AUGUSTA — New Mayor Mark O’Brien, upon taking the oath of office Thursday, said political debate in Augusta has been robust but civil.

Noting that he was speaking on the one-year anniversary of the Jan. 6 attack on the U.S. Capitol by an violent mob, O’Brien said he will do his best to see that  politics remain calm in Maine’s capital city.

“It’s not lost on me today, Jan. 6, is the anniversary of the violence we witnessed in our nation’s Capitol,” O’Brien said to a crowd, which included several members of his large family gathered at Augusta City Center.

The inaugural swearing-in ceremonies included O’Brien and newly-elected members of the City Council and Board of Education.

O’Brien went on to describe the political debate in Augusta as being focused “on hopes and dreams and visions, rather than fear and division.”

“I don’t mean to suggest that what occurs here tonight has any significant similarities to what happens every four years in Washington,” he said. “But whatever your personal political affiliation, I hope everybody can be glad we present as an example of a civil and peaceful transfer of office.”

O’Brien, a longtime past member of the city council and school board in Augusta previously, but unsuccessfully, run for mayor. He acknowledged he has long aspired to become mayor, because he loves the city and feels public service is the best way he can help others and give back to the community. While he did not offer specifics on his plans as mayor, he did vow to work to preserve what he said are positive developments already underway in Augusta and to make improvements.

Mayor Mark O’Brien gives a short speech Thursday after the inauguration ceremony at Augusta City Center. Joe Phelan/Kennebec Journal

“In the short-term, my first task is to do no harm,” he said. “Long-term, when I’m done, I want to be able to say Augusta is a better place than it is today. More vibrant, more compassionate, more diverse, more affordable, more culturally rich, more liveable, more desirable. In between now and then, I want to set a positive, respectful tone for our City Council meetings, both amongst ourselves and in our interactions with the public. I want Augusta to be known as a welcoming city for individuals and businesses alike.”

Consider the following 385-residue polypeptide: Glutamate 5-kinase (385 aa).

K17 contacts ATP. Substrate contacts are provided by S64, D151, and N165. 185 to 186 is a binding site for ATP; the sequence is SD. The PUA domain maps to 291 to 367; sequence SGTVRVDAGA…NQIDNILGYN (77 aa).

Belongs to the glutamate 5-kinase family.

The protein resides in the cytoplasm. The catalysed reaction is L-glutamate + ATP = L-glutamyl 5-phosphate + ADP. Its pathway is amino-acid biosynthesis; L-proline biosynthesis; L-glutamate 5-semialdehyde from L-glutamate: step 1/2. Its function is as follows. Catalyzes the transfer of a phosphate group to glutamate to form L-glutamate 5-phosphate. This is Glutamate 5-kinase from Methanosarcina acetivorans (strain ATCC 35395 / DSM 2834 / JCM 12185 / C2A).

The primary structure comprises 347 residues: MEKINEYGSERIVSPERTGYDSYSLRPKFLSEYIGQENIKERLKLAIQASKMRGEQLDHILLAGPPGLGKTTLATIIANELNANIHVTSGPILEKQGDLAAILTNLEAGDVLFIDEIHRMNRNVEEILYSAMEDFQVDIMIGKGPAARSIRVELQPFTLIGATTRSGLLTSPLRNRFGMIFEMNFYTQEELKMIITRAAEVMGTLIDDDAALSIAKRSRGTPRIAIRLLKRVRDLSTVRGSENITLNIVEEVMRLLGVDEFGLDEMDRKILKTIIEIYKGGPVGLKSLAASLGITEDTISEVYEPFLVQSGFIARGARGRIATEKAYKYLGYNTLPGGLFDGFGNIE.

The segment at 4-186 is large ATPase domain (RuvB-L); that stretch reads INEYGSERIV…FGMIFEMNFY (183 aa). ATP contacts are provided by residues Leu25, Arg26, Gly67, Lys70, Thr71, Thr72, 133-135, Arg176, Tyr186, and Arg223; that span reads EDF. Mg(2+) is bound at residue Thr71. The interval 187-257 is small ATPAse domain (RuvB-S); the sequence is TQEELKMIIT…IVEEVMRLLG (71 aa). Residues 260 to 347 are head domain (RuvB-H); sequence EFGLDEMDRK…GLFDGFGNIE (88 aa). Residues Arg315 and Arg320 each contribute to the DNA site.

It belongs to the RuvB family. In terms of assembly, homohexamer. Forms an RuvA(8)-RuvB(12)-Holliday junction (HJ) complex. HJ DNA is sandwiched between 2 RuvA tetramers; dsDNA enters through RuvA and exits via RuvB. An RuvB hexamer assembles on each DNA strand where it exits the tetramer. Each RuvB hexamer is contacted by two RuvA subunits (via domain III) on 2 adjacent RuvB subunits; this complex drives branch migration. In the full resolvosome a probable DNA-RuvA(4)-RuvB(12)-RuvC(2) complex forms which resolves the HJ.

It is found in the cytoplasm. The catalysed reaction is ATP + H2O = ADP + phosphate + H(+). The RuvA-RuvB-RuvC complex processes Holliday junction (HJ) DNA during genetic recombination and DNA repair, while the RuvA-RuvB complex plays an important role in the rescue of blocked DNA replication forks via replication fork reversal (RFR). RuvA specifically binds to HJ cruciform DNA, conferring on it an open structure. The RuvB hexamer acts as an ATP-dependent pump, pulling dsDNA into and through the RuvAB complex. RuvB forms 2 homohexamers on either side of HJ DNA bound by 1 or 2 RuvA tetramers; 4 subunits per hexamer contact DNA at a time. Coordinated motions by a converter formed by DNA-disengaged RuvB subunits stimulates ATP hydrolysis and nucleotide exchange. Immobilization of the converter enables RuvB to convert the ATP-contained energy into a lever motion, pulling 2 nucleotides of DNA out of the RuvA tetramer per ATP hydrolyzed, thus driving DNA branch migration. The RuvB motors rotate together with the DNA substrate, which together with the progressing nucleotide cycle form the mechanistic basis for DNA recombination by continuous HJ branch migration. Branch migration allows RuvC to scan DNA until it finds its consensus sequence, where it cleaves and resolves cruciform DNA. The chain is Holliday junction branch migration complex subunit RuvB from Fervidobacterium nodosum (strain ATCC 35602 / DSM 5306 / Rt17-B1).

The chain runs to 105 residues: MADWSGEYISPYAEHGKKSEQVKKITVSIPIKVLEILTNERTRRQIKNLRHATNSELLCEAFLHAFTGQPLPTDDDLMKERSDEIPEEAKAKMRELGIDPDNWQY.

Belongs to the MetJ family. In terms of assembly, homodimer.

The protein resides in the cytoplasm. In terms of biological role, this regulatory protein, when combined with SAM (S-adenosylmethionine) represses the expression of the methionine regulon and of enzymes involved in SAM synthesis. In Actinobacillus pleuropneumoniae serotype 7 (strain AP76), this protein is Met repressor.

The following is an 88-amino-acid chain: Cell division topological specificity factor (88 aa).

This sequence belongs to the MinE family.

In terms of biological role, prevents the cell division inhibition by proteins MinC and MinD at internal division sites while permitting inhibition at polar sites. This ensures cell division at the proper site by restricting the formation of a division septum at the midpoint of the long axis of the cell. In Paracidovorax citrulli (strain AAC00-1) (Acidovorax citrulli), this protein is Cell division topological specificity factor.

Two of the five officials taking their oaths of office Thursday are new to city politics: Heidi Wardwell, Ward 3 school board, and Abigail St. Valle, an at-large councilor. Both were elected in November. Pia Holmes and Kevin Lamoreau were reelected to the school board. Kevin Judkins was reelected to the city council.

Mayor-elect Mark O’Brien, left, takes the oath of office from Daniel Wathen during inauguration ceremony Thursday at Augusta City Center. At-large councillors Raegan F. LaRochelle, center, and Courtney Allen snap photos with their phones behind them. Joe Phelan/Kennebec Journal

Augusta resident Daniel Wathen, who is a former chief justice of the State Supreme Judicial Court, administered the oaths of office to the elected officials.

He noted the seriousness of the oaths themselves, citing officials’ promises in them to uphold the Constitution of both the nation and state, including school board members whom, he joked “are having a really easy time right now.”

“It’s a very important part of our democracy,” he said. “So that oath is the same whether you’re the president of the United States or a member of the school board here in Augusta. Uphold those liberties.”


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